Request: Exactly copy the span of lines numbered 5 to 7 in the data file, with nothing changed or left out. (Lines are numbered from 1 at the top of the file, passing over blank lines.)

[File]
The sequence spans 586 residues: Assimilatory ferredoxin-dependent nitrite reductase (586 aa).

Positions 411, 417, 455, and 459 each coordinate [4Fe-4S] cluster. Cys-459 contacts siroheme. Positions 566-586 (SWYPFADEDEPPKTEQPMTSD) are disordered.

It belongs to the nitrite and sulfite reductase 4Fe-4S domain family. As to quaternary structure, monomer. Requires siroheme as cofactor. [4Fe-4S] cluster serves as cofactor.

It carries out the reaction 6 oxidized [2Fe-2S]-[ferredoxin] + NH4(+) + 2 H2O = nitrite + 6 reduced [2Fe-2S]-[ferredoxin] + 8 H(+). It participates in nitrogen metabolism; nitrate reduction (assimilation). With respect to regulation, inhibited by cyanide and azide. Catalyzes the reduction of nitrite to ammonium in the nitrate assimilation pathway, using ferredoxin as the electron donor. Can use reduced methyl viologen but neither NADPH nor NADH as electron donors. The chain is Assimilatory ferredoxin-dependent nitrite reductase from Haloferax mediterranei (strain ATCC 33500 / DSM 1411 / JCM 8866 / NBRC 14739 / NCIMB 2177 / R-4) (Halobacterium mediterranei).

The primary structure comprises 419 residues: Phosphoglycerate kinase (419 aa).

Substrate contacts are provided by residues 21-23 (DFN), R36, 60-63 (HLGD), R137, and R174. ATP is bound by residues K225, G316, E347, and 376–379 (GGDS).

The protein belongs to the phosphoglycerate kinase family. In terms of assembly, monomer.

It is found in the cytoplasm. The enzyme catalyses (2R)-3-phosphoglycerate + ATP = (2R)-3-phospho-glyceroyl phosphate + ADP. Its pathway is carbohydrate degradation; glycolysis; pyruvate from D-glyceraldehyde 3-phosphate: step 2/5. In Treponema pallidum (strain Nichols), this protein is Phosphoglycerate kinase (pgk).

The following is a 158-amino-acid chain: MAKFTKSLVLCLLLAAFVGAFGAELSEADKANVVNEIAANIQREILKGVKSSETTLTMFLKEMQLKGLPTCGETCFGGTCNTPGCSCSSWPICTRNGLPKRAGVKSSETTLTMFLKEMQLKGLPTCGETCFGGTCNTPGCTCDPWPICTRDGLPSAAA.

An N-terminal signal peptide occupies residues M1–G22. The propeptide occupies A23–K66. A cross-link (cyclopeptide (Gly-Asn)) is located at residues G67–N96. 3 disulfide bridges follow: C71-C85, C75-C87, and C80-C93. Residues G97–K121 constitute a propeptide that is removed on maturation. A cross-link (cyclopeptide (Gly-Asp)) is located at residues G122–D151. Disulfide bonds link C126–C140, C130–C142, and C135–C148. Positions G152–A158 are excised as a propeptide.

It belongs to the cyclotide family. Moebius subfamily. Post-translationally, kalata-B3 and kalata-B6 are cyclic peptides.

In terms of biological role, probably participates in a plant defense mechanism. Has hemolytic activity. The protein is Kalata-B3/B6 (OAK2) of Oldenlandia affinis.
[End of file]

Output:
The primary structure comprises 419 residues: Phosphoglycerate kinase (419 aa).

Substrate contacts are provided by residues 21-23 (DFN), R36, 60-63 (HLGD), R137, and R174. ATP is bound by residues K225, G316, E347, and 376–379 (GGDS).

The protein belongs to the phosphoglycerate kinase family. In terms of assembly, monomer.